Photo Credit: Kanny Karst/USA TODAY Sports
Long after the final buzzer on Saturday night and after waves
of questions about the game, the many disappointments of the past six months and
the outlook for the future, Canucks captain Henrik Sedin was pressed on the
injuries that so obviously slowed him over the second half of the just
completed season. While refusing to get into specifics about the nature of the
injury – or injuries — Sedin was willing to discuss how the various maladies slowed
not only himself, but his brother and as a result the entire team over the final
from when it happened before Christmas up until the All Star break, it wasn’t
great,” Henrik says about the limitations on his 35-year-old body. “It wasn’t
one hundred percent. I tried to play through it as best as I could. I think it
made Daniel’s spot maybe a little bit worse, too, during the stretch because
when one of us is not playing up to his potential it’s going to make it tough
on the other one too.”
injury problems began in mid-December when he left a game in Philadelphia after
playing just nine shifts and 5:08. He sat out the next two games in Detroit and
Florida before returning to the line-up in Tampa Bay on December 22nd.
The surest sign that things weren’t well came in a bizarre Boxing Day game
against Edmonton when, although he played 20:11 and picked up an assist, Henrik
could not sit on the Canucks bench between shifts and stood awkwardly the
entire game in an effort to ease his obvious discomfort.
he remained in the line-up, Henrik managed to produce just two points in the
six games after Christmas and clearly wasn’t himself. On January 17th,
he was once again forced out of the Canucks line-up after being on the receiving
end of a dangerous looking hit from Mikhail Grabovski early in a game against
the New York Islanders at Barclays Center. That forced Henrik to miss four more
games and he remained out of action for the remainder of the month.
tried to provide the leadership expected of a captain, Henrik had little to
offer the Canucks in his return to the line-up for the stretch drive. Without
the ability to battle or compete at the level needed to perform at his best, Sedin
couldn’t do much to pull the Canucks out of an early February tailspin which
sealed the team’s fate. Even with their top set-up man in the line-up, the
Canucks managed just two wins in the first eight games out of the All-Star
“We go through tough spots
throughout the years and we try to play through them and for the most part we
can,” he said. “That injury, I was able to skate no problem, but getting into
battles and face-offs weren’t great through that part either. There was a
stretch where I wasn’t a hundred percent, but you’re not going to be a hundred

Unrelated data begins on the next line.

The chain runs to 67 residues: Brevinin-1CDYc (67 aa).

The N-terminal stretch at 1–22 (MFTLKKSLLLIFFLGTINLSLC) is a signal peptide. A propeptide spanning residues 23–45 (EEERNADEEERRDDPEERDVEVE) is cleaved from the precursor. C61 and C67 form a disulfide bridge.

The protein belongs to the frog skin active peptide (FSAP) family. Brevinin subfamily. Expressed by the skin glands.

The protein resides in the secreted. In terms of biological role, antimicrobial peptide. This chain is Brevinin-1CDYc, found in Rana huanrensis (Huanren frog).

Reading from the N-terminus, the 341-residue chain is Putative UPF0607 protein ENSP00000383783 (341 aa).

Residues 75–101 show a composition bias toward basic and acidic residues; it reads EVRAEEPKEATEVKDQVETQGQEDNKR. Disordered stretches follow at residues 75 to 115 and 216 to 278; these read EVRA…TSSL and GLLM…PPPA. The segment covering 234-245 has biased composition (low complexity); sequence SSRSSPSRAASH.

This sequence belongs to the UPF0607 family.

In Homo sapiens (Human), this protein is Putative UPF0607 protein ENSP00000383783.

percent every game.”
Henrik missed two more games in
early March after taking a hard hit from Brent Burns early in a March 5th
game in San Jose. In all, Sedin missed
eight games on the season and was forced out of three others. He finished the
year with a modest 11 goals and 55
points in the 74 games he played (9+28=37 in 44 games before the All-Star break and 2+16=18 over the final 30 contests). While there were still flashes of the brilliance
that made Henrik one of the best playmakers in the league over the past decade,
there were too many lengthy stretches where he simply had no impact on games.
As he spoke about his injuries,
Henrik admitted his offensive struggles in the final month of the season had
less to do with physical limitations and far more to do with the mental baggage
that comes with a season spiraling out of control.
“After the All-Star break those
injuries have not been in a problem,” he insisted. “We tried to hang on to a
playoff spot and tried to be in the fight for a long time, but when that didn’t
happen it was more of an emotional thing. The last 10 or 15 games have been
tough and you can look at our point production and it’s not where it should be.
It’s tough to get up for games and do all the things 110% when the playoffs
aren’t in the picture.”
Henrik confessed that with
nothing to play for over the final month and with a body that had taken a
pounding throughout the season, it was difficult to lay it all on the line in
games that meant absolutely nothing in the standings. While he wanted to set
the best example possible for the youth movement the Canucks are fostering, he
had trouble convincing himself at times to get to the high-traffic areas of the
ice. As a result, Henrik spent much of the final month of the season as a perimeter
player – and it showed.
“We take pride in preparing the right way for
every game — that hasn’t been the problem,” he said. “But when you get into
those scoring areas, if you don’t put 110% effort there, it’s tough to score in
this league and I think that’s been a problem for us down the stretch.”
The only upside to a long off-season
for the Vancouver Canucks is that players have ample time to heal their wounds.
Bumps and bruises will eventually go away. What remains to be seen is what sort
of mental scars a disastrous season like this one has left on the hockey club.